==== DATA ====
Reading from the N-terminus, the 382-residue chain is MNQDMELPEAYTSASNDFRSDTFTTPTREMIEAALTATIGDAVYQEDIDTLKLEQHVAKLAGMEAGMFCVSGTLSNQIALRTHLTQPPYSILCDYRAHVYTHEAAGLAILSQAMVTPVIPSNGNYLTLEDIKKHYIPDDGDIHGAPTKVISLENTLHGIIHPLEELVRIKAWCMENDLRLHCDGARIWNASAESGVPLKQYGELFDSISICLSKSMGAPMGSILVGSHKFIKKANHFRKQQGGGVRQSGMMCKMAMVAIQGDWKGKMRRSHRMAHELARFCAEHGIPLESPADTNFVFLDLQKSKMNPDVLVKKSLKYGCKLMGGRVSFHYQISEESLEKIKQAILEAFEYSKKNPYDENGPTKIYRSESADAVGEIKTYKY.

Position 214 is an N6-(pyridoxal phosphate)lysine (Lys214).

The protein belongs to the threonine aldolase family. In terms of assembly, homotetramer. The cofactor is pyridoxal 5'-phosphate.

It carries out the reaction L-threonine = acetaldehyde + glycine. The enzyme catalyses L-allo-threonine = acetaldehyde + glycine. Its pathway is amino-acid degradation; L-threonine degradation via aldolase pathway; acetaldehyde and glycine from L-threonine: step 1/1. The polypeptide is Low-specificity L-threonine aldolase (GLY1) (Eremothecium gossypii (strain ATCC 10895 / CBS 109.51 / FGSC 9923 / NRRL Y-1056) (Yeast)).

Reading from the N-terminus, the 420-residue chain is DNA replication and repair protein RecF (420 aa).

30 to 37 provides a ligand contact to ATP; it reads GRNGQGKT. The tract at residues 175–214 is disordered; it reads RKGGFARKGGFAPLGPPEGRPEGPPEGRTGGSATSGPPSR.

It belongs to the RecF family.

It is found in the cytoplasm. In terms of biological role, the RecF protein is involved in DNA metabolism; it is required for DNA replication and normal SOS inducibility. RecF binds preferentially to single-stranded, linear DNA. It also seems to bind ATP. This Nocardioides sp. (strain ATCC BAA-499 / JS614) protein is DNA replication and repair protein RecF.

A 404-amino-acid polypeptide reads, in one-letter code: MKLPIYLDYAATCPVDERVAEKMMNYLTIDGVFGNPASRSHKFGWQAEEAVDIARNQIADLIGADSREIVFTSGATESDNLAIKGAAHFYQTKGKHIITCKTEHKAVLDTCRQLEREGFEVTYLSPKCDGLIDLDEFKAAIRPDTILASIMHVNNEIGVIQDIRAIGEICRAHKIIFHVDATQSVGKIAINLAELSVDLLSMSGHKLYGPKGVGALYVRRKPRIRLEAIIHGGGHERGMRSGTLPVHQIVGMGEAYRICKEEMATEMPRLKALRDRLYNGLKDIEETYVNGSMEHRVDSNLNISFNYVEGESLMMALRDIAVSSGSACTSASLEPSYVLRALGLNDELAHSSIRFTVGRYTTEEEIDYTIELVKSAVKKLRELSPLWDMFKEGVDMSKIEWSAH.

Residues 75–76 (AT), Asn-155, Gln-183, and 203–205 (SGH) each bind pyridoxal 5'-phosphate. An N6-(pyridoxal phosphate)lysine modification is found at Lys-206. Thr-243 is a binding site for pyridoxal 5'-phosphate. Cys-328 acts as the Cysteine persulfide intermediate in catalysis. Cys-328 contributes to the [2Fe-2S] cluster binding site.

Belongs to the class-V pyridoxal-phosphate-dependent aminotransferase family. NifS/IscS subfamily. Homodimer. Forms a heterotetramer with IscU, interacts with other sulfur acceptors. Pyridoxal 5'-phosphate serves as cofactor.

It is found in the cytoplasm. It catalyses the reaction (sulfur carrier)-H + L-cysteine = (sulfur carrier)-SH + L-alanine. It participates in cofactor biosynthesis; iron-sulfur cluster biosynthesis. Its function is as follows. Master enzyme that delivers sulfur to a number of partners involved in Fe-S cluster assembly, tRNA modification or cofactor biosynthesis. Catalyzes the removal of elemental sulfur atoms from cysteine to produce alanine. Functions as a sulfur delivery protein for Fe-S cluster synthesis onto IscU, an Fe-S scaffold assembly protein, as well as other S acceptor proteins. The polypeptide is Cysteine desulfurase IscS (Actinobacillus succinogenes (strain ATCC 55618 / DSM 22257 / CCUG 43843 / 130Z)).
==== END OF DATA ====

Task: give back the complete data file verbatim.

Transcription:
Reading from the N-terminus, the 382-residue chain is MNQDMELPEAYTSASNDFRSDTFTTPTREMIEAALTATIGDAVYQEDIDTLKLEQHVAKLAGMEAGMFCVSGTLSNQIALRTHLTQPPYSILCDYRAHVYTHEAAGLAILSQAMVTPVIPSNGNYLTLEDIKKHYIPDDGDIHGAPTKVISLENTLHGIIHPLEELVRIKAWCMENDLRLHCDGARIWNASAESGVPLKQYGELFDSISICLSKSMGAPMGSILVGSHKFIKKANHFRKQQGGGVRQSGMMCKMAMVAIQGDWKGKMRRSHRMAHELARFCAEHGIPLESPADTNFVFLDLQKSKMNPDVLVKKSLKYGCKLMGGRVSFHYQISEESLEKIKQAILEAFEYSKKNPYDENGPTKIYRSESADAVGEIKTYKY.

Position 214 is an N6-(pyridoxal phosphate)lysine (Lys214).

The protein belongs to the threonine aldolase family. In terms of assembly, homotetramer. The cofactor is pyridoxal 5'-phosphate.

It carries out the reaction L-threonine = acetaldehyde + glycine. The enzyme catalyses L-allo-threonine = acetaldehyde + glycine. Its pathway is amino-acid degradation; L-threonine degradation via aldolase pathway; acetaldehyde and glycine from L-threonine: step 1/1. The polypeptide is Low-specificity L-threonine aldolase (GLY1) (Eremothecium gossypii (strain ATCC 10895 / CBS 109.51 / FGSC 9923 / NRRL Y-1056) (Yeast)).

Reading from the N-terminus, the 420-residue chain is DNA replication and repair protein RecF (420 aa).

30 to 37 provides a ligand contact to ATP; it reads GRNGQGKT. The tract at residues 175–214 is disordered; it reads RKGGFARKGGFAPLGPPEGRPEGPPEGRTGGSATSGPPSR.

It belongs to the RecF family.

It is found in the cytoplasm. In terms of biological role, the RecF protein is involved in DNA metabolism; it is required for DNA replication and normal SOS inducibility. RecF binds preferentially to single-stranded, linear DNA. It also seems to bind ATP. This Nocardioides sp. (strain ATCC BAA-499 / JS614) protein is DNA replication and repair protein RecF.

A 404-amino-acid polypeptide reads, in one-letter code: MKLPIYLDYAATCPVDERVAEKMMNYLTIDGVFGNPASRSHKFGWQAEEAVDIARNQIADLIGADSREIVFTSGATESDNLAIKGAAHFYQTKGKHIITCKTEHKAVLDTCRQLEREGFEVTYLSPKCDGLIDLDEFKAAIRPDTILASIMHVNNEIGVIQDIRAIGEICRAHKIIFHVDATQSVGKIAINLAELSVDLLSMSGHKLYGPKGVGALYVRRKPRIRLEAIIHGGGHERGMRSGTLPVHQIVGMGEAYRICKEEMATEMPRLKALRDRLYNGLKDIEETYVNGSMEHRVDSNLNISFNYVEGESLMMALRDIAVSSGSACTSASLEPSYVLRALGLNDELAHSSIRFTVGRYTTEEEIDYTIELVKSAVKKLRELSPLWDMFKEGVDMSKIEWSAH.

Residues 75–76 (AT), Asn-155, Gln-183, and 203–205 (SGH) each bind pyridoxal 5'-phosphate. An N6-(pyridoxal phosphate)lysine modification is found at Lys-206. Thr-243 is a binding site for pyridoxal 5'-phosphate. Cys-328 acts as the Cysteine persulfide intermediate in catalysis. Cys-328 contributes to the [2Fe-2S] cluster binding site.

Belongs to the class-V pyridoxal-phosphate-dependent aminotransferase family. NifS/IscS subfamily. Homodimer. Forms a heterotetramer with IscU, interacts with other sulfur acceptors. Pyridoxal 5'-phosphate serves as cofactor.

It is found in the cytoplasm. It catalyses the reaction (sulfur carrier)-H + L-cysteine = (sulfur carrier)-SH + L-alanine. It participates in cofactor biosynthesis; iron-sulfur cluster biosynthesis. Its function is as follows. Master enzyme that delivers sulfur to a number of partners involved in Fe-S cluster assembly, tRNA modification or cofactor biosynthesis. Catalyzes the removal of elemental sulfur atoms from cysteine to produce alanine. Functions as a sulfur delivery protein for Fe-S cluster synthesis onto IscU, an Fe-S scaffold assembly protein, as well as other S acceptor proteins. The polypeptide is Cysteine desulfurase IscS (Actinobacillus succinogenes (strain ATCC 55618 / DSM 22257 / CCUG 43843 / 130Z)).